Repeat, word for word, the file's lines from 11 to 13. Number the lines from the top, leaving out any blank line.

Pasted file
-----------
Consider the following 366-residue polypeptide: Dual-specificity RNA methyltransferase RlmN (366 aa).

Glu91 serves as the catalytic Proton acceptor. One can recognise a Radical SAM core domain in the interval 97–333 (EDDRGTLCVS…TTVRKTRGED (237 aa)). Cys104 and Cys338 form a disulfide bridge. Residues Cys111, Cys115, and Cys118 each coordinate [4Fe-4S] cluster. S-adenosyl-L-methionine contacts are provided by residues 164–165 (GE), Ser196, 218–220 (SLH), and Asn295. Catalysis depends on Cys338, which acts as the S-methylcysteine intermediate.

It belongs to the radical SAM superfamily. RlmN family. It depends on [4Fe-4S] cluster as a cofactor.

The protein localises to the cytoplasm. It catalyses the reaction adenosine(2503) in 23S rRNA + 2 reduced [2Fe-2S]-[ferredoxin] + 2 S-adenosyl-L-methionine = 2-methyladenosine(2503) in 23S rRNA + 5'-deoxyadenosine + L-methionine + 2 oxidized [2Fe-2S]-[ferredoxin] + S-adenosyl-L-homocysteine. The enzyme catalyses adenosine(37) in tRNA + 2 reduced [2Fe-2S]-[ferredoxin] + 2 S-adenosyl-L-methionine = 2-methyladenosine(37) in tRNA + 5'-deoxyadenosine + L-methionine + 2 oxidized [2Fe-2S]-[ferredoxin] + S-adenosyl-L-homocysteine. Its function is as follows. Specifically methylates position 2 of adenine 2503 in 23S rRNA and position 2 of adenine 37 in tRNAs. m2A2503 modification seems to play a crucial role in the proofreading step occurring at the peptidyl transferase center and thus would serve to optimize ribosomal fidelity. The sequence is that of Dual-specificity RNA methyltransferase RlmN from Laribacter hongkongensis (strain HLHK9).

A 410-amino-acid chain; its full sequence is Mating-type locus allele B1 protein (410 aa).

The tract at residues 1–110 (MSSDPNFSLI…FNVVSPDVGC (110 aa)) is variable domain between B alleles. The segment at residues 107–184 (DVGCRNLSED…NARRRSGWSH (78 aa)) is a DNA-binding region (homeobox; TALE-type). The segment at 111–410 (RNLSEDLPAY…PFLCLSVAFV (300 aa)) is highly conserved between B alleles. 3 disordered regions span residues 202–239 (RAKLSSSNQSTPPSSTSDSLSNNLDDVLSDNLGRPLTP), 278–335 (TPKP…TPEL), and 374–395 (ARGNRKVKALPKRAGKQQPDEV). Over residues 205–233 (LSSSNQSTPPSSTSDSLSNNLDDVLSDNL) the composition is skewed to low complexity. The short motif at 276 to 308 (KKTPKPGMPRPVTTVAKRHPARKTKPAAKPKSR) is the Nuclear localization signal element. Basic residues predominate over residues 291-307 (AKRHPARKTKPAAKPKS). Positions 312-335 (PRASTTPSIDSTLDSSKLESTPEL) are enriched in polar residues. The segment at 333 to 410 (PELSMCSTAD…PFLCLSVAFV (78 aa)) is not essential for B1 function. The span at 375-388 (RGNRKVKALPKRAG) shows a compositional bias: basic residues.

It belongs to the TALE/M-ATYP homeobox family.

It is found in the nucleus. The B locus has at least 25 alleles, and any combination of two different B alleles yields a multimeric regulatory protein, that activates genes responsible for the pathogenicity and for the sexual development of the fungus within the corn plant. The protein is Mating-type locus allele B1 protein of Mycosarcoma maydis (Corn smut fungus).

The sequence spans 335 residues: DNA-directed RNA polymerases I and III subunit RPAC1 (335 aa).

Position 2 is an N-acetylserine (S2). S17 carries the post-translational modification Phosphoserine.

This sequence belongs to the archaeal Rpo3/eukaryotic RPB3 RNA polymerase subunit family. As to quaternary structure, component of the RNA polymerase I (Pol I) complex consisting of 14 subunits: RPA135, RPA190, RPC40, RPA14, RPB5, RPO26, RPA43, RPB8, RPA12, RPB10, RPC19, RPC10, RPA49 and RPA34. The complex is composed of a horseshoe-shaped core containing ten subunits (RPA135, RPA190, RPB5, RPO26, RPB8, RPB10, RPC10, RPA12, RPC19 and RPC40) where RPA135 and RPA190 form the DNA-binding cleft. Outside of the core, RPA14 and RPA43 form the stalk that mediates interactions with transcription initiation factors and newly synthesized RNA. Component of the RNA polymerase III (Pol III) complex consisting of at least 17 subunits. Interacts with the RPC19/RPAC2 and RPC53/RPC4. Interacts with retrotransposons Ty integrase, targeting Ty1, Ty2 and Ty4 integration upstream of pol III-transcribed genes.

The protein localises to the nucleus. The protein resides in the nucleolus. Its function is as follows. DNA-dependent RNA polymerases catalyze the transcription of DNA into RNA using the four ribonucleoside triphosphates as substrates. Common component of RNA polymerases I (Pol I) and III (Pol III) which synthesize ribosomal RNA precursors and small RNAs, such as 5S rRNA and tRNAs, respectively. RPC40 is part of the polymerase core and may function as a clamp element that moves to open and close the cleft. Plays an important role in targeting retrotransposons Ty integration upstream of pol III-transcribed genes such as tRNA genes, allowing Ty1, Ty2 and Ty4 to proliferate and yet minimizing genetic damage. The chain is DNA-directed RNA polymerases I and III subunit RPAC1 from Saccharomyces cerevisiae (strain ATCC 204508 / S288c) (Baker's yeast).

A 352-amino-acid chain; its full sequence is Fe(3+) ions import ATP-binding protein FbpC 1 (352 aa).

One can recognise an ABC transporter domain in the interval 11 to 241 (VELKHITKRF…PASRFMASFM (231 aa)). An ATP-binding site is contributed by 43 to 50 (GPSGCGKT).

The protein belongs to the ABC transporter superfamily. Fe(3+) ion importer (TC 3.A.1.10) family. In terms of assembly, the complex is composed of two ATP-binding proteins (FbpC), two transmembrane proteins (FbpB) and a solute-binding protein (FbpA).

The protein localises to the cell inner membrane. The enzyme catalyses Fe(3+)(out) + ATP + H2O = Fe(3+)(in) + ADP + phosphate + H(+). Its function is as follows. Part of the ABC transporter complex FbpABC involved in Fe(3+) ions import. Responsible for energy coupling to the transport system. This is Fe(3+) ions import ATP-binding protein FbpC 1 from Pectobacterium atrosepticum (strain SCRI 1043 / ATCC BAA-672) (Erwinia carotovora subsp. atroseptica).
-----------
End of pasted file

This sequence belongs to the archaeal Rpo3/eukaryotic RPB3 RNA polymerase subunit family. As to quaternary structure, component of the RNA polymerase I (Pol I) complex consisting of 14 subunits: RPA135, RPA190, RPC40, RPA14, RPB5, RPO26, RPA43, RPB8, RPA12, RPB10, RPC19, RPC10, RPA49 and RPA34. The complex is composed of a horseshoe-shaped core containing ten subunits (RPA135, RPA190, RPB5, RPO26, RPB8, RPB10, RPC10, RPA12, RPC19 and RPC40) where RPA135 and RPA190 form the DNA-binding cleft. Outside of the core, RPA14 and RPA43 form the stalk that mediates interactions with transcription initiation factors and newly synthesized RNA. Component of the RNA polymerase III (Pol III) complex consisting of at least 17 subunits. Interacts with the RPC19/RPAC2 and RPC53/RPC4. Interacts with retrotransposons Ty integrase, targeting Ty1, Ty2 and Ty4 integration upstream of pol III-transcribed genes.

The protein localises to the nucleus. The protein resides in the nucleolus. Its function is as follows. DNA-dependent RNA polymerases catalyze the transcription of DNA into RNA using the four ribonucleoside triphosphates as substrates. Common component of RNA polymerases I (Pol I) and III (Pol III) which synthesize ribosomal RNA precursors and small RNAs, such as 5S rRNA and tRNAs, respectively. RPC40 is part of the polymerase core and may function as a clamp element that moves to open and close the cleft. Plays an important role in targeting retrotransposons Ty integration upstream of pol III-transcribed genes such as tRNA genes, allowing Ty1, Ty2 and Ty4 to proliferate and yet minimizing genetic damage. The chain is DNA-directed RNA polymerases I and III subunit RPAC1 from Saccharomyces cerevisiae (strain ATCC 204508 / S288c) (Baker's yeast).

A 352-amino-acid chain; its full sequence is Fe(3+) ions import ATP-binding protein FbpC 1 (352 aa).